Last year when I was teaching Chemistry 12 (SCH4U) I borrowed two of Aletheia’s (@edaigle) unused diapers with which to conduct an experiment. I even dissected one diaper to get ready for the experiment; then life moved on, time ran out, and the diaper strips sat in a beaker in a lab cupboard until today. Yes, it’s true, we undertook a diaper experiment today, and thanks to Aletheia’s generosity, I learned a thing (or two).
As I was preparing for the lab in earnest, reading the instructions closely this time, I was fairly underwhelmed by the substance we were supposed to harvest from the diaper. It said to extract the powder from the batting inside the diaper. I started to dig around in the dissected pieces and I realized there wasn’t a whole lot of powder in there. Would there be enough with which to conduct the experiment (see t=0 seconds image, below left).
Diapers contain sodium polyacrylate, which I never really knew despite having raised two kids of my own through the diaper stage. Diapers work and you don’t ask questions, am I right? Sodium polyacrylate is a polymer that contains sodium ions spread equidistantly throughout. Because of this arrangement it is very good at absorbing water-based liquids, such as urine (and you can learn more about this here). When we added 100 mL of water to the beaker containing a small dusting of this substance it did not take long for all of the water to be absorbed (see images, below).
What the structured inquiry experiment called for next was puzzling to all of us. We divided the expanded polymer into three equal parts and added a scant teaspoon of either calcium chloride, table salt, or table sugar to each of them. What happened next was easily observed, yet not so easily explained. I didn’t know what to expect, and it is only now, after exploring internet sources, that I can make inferences about our observations (see images, below).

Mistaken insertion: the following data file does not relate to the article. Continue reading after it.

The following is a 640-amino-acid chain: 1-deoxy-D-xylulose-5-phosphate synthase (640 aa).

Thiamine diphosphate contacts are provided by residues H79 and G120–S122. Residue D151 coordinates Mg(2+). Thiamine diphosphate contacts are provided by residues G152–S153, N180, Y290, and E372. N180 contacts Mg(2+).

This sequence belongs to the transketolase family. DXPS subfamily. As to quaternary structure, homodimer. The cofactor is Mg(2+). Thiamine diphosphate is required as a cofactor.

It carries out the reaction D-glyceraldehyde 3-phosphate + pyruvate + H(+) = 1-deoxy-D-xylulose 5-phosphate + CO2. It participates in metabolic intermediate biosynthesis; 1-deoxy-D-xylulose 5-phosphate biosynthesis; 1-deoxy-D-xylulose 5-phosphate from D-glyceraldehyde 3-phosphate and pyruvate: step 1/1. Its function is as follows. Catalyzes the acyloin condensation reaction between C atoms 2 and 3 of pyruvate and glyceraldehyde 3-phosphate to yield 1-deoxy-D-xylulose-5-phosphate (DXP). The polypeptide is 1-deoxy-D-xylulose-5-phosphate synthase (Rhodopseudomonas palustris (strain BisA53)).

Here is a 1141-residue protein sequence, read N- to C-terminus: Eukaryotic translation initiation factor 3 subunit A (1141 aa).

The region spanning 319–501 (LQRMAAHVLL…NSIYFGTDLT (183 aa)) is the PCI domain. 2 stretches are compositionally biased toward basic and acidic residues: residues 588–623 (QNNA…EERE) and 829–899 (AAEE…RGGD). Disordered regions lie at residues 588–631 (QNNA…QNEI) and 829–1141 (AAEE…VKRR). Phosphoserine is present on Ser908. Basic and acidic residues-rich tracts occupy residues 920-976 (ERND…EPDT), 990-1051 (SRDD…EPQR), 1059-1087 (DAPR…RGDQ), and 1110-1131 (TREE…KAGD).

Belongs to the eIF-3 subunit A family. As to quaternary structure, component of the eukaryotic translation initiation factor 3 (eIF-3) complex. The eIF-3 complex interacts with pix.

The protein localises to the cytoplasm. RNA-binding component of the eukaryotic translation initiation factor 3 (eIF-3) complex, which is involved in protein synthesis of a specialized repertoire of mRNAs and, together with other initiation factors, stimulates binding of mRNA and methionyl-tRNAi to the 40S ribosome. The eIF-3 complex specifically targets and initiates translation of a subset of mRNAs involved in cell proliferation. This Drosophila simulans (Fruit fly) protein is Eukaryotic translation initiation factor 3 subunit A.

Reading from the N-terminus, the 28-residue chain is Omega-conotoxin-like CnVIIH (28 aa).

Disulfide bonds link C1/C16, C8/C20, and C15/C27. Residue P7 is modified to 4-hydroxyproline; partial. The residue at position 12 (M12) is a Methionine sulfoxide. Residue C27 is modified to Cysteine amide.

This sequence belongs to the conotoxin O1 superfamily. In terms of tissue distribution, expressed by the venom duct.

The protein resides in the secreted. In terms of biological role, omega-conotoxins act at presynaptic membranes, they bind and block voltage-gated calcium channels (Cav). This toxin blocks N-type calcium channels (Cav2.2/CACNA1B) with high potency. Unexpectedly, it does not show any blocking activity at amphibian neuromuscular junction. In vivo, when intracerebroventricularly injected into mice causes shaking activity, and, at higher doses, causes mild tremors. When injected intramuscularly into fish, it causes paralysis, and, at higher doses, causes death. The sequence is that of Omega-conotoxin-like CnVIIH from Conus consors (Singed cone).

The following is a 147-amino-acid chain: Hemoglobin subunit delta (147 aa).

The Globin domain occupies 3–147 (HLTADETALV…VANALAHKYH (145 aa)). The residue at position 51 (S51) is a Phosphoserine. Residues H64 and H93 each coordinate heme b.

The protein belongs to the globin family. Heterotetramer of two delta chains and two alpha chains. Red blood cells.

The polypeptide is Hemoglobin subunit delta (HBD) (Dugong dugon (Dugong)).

What do you notice? What can you infer from what your observations? I look forward to any replies to this blog post as much as I look forward to reading my students’ “Dear Mrs. Farooq” response emails. I told them to write their emails as though I am their daft professor and they are my learned lab technicians. Let’s see how that goes! Thanks for reading!
Carnegie Mellon University. (2016). Gelfand Center. Retrieved from https://www.cmu.edu/gelfand/education/k12-teachers/polymers/polymer-and-absorption/super-absorb-powder.html
Van Kessel, H., and Di Giuseppe, M. (2002). Nelson Chemistry 12. Toronto: Thomson.
Posted in Chemistry, Data, Science and tagged chemistry, evidence, experiment, inferences, inquiry, lab, lab experiment, materials science, observations, organic chemistry, science, structured inquiry by Leslie Farooq with 1 comment.